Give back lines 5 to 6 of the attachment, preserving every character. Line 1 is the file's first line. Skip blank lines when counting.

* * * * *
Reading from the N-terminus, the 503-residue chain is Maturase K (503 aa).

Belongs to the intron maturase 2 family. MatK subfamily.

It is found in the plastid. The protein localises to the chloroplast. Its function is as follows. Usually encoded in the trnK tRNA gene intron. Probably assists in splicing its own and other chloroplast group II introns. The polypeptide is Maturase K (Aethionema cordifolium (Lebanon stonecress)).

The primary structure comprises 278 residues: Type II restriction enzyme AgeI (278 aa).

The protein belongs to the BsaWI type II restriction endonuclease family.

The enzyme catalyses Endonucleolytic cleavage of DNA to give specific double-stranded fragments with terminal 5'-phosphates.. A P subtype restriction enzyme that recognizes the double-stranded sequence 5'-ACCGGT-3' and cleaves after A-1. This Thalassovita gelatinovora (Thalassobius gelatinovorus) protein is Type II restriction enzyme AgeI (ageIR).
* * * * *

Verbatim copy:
The protein belongs to the BsaWI type II restriction endonuclease family.

The enzyme catalyses Endonucleolytic cleavage of DNA to give specific double-stranded fragments with terminal 5'-phosphates.. A P subtype restriction enzyme that recognizes the double-stranded sequence 5'-ACCGGT-3' and cleaves after A-1. This Thalassovita gelatinovora (Thalassobius gelatinovorus) protein is Type II restriction enzyme AgeI (ageIR).